Minifying files means that all the spaces, line breaks, tabs, and all the other whitespace that we put in there to make it readable by humans is removed. That, in a very long way, is the answer to the question you didn’t ask about why there are two versions of each .js file. Here you can see how much smaller the file gets when you remove all the spaces, tabs, and returns.

Well That Was…Interesting

Fine. We’ll get back to practical matters.

Running Our Apps Locally

Our apps run fine, as long as they have a connection to the internet. We tell the browser to go to the jQuery CDN and find the jQuery libraries we want and it uses those to execute all the scripts that our magical data attributes are telling it to. To run things locally, we have to create our own jQuery libraries. So you’ll be coding your own.

Just kidding. Even minimized, the jQuery API alone is 207,009 characters. You’re just going to follow the links that already there in your head section and copy the code into local files

Do What Now?

Look at the references that you have in your app already:

<link rel="stylesheet" href="" />
<script src=""></script>
<script src=""></script>

Copy the full URL for the stylesheet into your browser. Once you get there, select all text and paste it into a new text file. Save this as “style.css“. Do that with the next line and save it as “jquery.js“. Do it once more for the third line and save it as “jquery-mobile.js“.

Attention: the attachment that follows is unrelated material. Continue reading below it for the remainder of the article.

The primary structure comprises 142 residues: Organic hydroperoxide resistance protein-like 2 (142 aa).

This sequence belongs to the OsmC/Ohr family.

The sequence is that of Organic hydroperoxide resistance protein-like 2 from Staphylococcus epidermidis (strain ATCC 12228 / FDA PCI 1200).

Link It Up

I like keeping things neat in my home directory, so I put all my .js files into a folder called “scripts”. If you do this, remember that you need to make sure you include that reference when linking the files to your app.

Here’s what it looks like on mine.  <link rel=”stylesheet” href=”style.css” />
<script src=”scripts/jquery.js”></script>
<script src=”scripts/custom-scripts.js”></script>
<script src=”scripts/jquery-mobile.js”></script>

Is Everything Working?

Let’s take a look at how our apps are running. Mine seems to be working fine. If the app is broken, you probably made an error in referencing your files. Go back and make sure you named everything right.

If the Icons Aren’t Working

So I’m revisiting these lessons a year after I wrote them and there have been a few changes since I was last here. It used to be that if you went local, then you would need to make special arrangements in order to have the images (like button and list icons) show up. Apparently that is no longer the case. I think what they’ve done is produce these icons directly using CSS to generate SVG images. At any rate, you can pretty much just disregard the following sections and skip to the project. I’m leaving them in in case I’m wrong about what’s going on.

Where Did My Icons Go?

You probably noticed that all your icons are now empty circles.

What Happened?

The icons don’t come out of nowhere. There’s probably a directory somewhere close to the stylesheet that contains all the necessary images. In fact there is. Let’s get it.

Getting Our Own Images Directory

Go to This is where you can build a custom library based on what you know you’ll be doing in the app so you don’t need to download everything else along with it. Scroll to the bottom and underneath the download button you should see a note about images. Go ahead and download the image library and throw it in to your project 7 directory.


Go local! Download the appropriate js files, style sheet, and image library and make your app totally self sufficient. If You were to run it on your desktop, it would work even if you didn’t have the internet.

We’re going to go more in depth into this in the next lesson, because, contrary to what we’ve been saying, this made the site slower. We’re going to need to go back and fix all the damage we did.

Example on GitHub